Robinson’s success was acknowledged with the Genuine Excellence Moment (GEM) award, which recognizes employees who exhibit the excellence, innovation, integrity and communication values of the organization.
Dominic Kayatta, Manager of Education and Development, has also seen the benefits of Main Line Health’s career development efforts for frontline workers. More employees, for example, are interviewing for jobs, job shadowing and making time for informational interviews. Frontline employees are being recognized more for going above and beyond with patients as well as their co-workers, and hospital volunteers are noticing a difference in morale and customer service.
“These programs keep participants from feeling stuck in one role,” said Kayatta. “I’m seeing engagement at a different level, and people have renewed hope in their careers—both in their present jobs and as they think about the future.”
With inpatient, outpatient, home health and palliative care services, Mercy Health Youngstown is the largest employer in the Mahoning Valley region of Ohio. Investments in employee development, therefore, have a positive impact on both the health system and on the community at large, making this a top priority for senior leadership.
Mercy Health Youngstown has expanded access to skills and leadership training for entry-level workers with education programs, college tuition reimbursement and opportunities for career advancement. Entry-level employees with leadership potential, for example, are encouraged to enroll in School At Work (SAW), a training and career development program created by Catalyst Learning Company.
SAW participants complete a series of modules led by a Learning Coach in the Culture and Learning Department at Mercy Health Youngstown. The Principles of Patient Satisfaction and Safety module has proved to be especially valuable.
“We found the Patient Satisfaction course very useful because entry-level employees didn’t realize how the little things they do affect patients and patient satisfaction. Sometimes patients arrive at the hospital frustrated and hard to please, so this particular course made a big difference,” said Learning Coach Georgette Peters. “This course also showed entry-level employees the importance of their work and its impact on HCAHPS reimbursements.”
To demonstrate program value and return on investment, Mercy Health measures impact and tracks aggregate success among SAW participants. Of the 35 students who graduated from SAW last year (20 from Mercy Health Youngstown and 15 from Mercy Health Cincinnati), nine are now enrolled in higher education and pursuing further training to move up within the organization.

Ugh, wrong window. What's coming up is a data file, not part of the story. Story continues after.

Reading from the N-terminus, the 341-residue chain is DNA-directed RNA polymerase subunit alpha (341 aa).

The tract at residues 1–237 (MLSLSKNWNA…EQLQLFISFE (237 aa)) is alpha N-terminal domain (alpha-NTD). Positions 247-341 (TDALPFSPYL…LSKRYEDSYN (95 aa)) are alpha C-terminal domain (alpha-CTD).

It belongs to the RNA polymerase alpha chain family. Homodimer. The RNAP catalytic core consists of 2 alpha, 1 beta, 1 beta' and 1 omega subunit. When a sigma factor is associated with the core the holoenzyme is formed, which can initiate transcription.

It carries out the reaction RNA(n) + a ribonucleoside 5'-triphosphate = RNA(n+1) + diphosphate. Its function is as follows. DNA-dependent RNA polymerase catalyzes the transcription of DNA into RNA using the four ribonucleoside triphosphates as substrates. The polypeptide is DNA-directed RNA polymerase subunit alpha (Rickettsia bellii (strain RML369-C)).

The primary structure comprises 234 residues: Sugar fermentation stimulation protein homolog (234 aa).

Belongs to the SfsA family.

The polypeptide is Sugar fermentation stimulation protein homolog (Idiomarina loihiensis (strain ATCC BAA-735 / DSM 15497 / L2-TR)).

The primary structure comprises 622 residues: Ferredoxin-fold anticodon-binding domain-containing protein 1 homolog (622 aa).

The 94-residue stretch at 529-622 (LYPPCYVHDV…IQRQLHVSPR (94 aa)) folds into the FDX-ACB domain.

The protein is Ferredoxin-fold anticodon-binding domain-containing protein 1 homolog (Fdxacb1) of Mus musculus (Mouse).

SAW graduate Janet Johnson found similar success. She started in an entry-level position at a Mercy affiliate hospital in 2009. With a grant from the Robert Woods Johnson Foundation, she trained to be an entry-level healthcare associate. This resulted in a promotion to Environmental Services, where managers recognized her leadership potential and recommended Janet for SAW. She completed SAW and is now enrolled at Penn State, pursuing a career as an occupational medicine assistant at Mercy Health Youngstown.
Mercy Health is proud to see employees like Janet advance.
“When speaking with our employees who complete the SAW program, I always thank them for bringing me along on their journey. I hope to assist in lighting the flame, and I hope the students keep it burning,” said Peters.
Mercy Health Youngstown plans to continue offering SAW courses and hopes to expand the curriculum to smaller regional partner facilities. Additionally, senior leaders hope that by offering upfront college tuition reimbursement, they can help employees overcome barriers to advancing their education, particularly those who earn the lowest wages.
The health system aims to enroll up to 45 percent of their employees in skills training programs and help more employees pursue advanced educational opportunities. As employees succeed and move up within the organization, senior leaders are seeing morale and retention rates improve, resulting in better patient care. Mercy Health Youngstown believes that employees are their most valuable resource, and by investing in them they hope to make lives better and the community stronger.